Diwali is celebrated all over the country and is a festival marked by its various traditions. The Diwali traditions include an annual cleaning of the house, bursting of crackers, and exchanging sweets. However, in recent times, Diwali traditions have undergone several modifications. In our ever-changing world, Diwali traditions are constantly being updated and modernized. While our traditional roots remain intact, the way we express them has certainly changed. Here are five ways in which modern families are improvising on Diwali traditions of the past.
Eco-Conscious Diwali Traditions
A large part of Diwali traditions has always been about lighting diyas and bursting crackers. Families get together in the evening with their children to burst a variety of crackers. However, with the changing times, people are opting out of the tradition of bursting firecrackers. Today's generation is far more aware of the harm that firecrackers cause to the environment. The idea of 'green crackers' or eco-friendly firecrackers, that have come in after the Supreme Court ban on crackers, is fast catching up.
Today's generation is far more aware of the harm that firecrackers cause to the environment. The idea of 'green crackers' or eco-friendly firecrackers, that have come in after the Supreme Court ban on crackers, is fast catching up.
No More Diyas
Today, people are far busier than before. They value convenience over everything else. As a result, there has been a large shift from mud lamps and diyas to electric lamps and fairy lights. The reasons are aplenty: mud lamps with oil and wick are often unsafe, especially with children in the house. Not only are electric lamps safer but they are also hassle-free. Decorative lights come in an innumerable variety, and people often prefer to use them because of their ease of usage and convenience.
Exchanging sweets or mithai has always been one of the most important Diwali traditions. While in the past, women used to make these sweets by themselves, we prefer to buy sweets now instead, mainly because it is convenient. More importantly, cakes, brownies, cookies and chocolates have replaced the traditional Indian mithai. They not only have a longer shelf life but also look more appealing with attractive packaging and presentation.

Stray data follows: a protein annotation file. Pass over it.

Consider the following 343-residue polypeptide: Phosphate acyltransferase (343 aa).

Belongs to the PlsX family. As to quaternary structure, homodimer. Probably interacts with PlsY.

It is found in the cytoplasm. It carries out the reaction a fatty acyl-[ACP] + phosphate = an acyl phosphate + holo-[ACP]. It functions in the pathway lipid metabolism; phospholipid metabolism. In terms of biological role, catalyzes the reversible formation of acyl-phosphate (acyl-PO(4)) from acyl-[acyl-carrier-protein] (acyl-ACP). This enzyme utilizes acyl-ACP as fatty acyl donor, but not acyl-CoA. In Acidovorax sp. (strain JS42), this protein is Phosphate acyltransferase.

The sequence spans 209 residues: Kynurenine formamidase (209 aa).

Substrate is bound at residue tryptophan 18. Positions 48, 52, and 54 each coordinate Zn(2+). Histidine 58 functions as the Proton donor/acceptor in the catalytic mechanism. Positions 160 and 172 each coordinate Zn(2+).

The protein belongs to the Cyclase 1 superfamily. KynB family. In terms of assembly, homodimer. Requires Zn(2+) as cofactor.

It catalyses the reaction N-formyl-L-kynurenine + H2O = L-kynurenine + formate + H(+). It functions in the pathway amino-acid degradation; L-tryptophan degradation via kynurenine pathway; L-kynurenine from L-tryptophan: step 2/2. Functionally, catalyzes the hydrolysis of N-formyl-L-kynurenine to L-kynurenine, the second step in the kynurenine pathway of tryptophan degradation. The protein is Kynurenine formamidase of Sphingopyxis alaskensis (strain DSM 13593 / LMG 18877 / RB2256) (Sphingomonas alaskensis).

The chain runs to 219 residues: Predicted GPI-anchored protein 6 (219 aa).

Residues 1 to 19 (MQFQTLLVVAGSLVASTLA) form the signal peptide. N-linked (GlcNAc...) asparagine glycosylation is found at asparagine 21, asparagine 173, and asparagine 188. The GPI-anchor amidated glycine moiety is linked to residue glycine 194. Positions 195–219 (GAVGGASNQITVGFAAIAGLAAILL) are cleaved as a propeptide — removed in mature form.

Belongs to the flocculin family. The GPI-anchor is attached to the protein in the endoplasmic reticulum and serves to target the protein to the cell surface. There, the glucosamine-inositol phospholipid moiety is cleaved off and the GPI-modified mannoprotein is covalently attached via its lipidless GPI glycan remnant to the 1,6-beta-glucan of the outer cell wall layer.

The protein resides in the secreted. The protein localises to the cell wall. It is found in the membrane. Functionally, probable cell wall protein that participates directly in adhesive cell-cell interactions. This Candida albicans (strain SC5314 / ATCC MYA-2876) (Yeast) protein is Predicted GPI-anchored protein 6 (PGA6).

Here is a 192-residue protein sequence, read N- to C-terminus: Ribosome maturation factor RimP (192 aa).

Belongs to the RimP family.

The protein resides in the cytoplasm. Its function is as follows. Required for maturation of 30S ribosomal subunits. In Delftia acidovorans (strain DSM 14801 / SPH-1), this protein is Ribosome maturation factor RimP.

The tradition of visiting people the day after the festival with gifts has long become redundant. People hardly have time and more often than not, they have to go back to work on the day after. In a technology-driven era like ours, Diwali wishes are exchanged on Whatsapp instead. Pictures and videos flood our inboxes as digital greetings replace the tradition of going to someone's house to wish them a happy Diwali.
The tradition of visiting people the day after the festival with gifts has long become redundant. People hardly have time and more often than not, they have to go back to work on the day after.
The cleaning of our houses is very much a Diwali tradition. People used to get together with the entire family to make the house look spick and span. However, today, we are far less likely to clean our houses by ourselves. Cleaning services offered by apps have made the job much easier and faster. Not only do we clean our houses but also 'detox' our bodies and minds. During Diwali, spas and retreat centers also scramble to offer wellness discounts.
Rangolis Without Rang
One very cherished Diwali tradition was always making of the rangoli. As a result of lack of time, and also for the love of convenience, rangolis are almost obsolete in several households. They've been replaced by sticker rangolis. The flowers or the coloured powders are considered a hassle and ready-made stickers are found easily in the market as an alternative.
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Prapti is an intern at SheThePeople.TV. The views expressed are the author's own.